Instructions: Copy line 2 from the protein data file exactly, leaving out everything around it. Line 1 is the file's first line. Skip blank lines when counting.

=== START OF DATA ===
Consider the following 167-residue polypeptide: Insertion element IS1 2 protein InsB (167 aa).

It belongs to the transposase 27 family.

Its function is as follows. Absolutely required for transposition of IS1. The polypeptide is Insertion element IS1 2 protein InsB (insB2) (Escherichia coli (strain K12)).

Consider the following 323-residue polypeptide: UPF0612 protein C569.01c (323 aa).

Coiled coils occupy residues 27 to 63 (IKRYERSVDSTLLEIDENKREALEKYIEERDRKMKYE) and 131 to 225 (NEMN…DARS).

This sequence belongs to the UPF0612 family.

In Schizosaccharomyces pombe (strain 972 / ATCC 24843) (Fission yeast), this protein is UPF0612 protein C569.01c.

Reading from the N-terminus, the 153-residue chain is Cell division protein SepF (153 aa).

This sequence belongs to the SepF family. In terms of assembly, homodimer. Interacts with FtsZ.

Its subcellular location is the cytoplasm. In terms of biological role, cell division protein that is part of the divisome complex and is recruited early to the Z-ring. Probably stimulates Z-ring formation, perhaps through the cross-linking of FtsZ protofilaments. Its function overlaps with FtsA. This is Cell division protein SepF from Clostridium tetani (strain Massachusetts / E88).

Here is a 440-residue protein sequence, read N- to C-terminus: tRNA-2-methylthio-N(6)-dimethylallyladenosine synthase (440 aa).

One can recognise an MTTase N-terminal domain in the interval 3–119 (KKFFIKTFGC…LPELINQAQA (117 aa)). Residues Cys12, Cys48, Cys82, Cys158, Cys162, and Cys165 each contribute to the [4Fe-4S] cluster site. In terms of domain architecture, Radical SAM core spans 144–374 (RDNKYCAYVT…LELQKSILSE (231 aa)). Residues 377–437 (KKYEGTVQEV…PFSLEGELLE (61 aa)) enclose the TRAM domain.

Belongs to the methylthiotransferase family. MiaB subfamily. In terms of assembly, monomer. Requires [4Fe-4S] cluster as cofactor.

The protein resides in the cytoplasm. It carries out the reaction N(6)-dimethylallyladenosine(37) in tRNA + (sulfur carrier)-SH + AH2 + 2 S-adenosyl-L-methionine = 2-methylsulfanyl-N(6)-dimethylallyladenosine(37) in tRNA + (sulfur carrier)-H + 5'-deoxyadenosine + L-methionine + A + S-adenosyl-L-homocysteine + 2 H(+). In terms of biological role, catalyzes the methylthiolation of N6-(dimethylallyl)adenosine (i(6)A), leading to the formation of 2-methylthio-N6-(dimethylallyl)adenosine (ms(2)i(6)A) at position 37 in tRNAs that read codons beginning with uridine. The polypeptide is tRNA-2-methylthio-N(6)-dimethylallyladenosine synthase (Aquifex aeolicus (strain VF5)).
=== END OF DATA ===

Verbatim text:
It belongs to the transposase 27 family.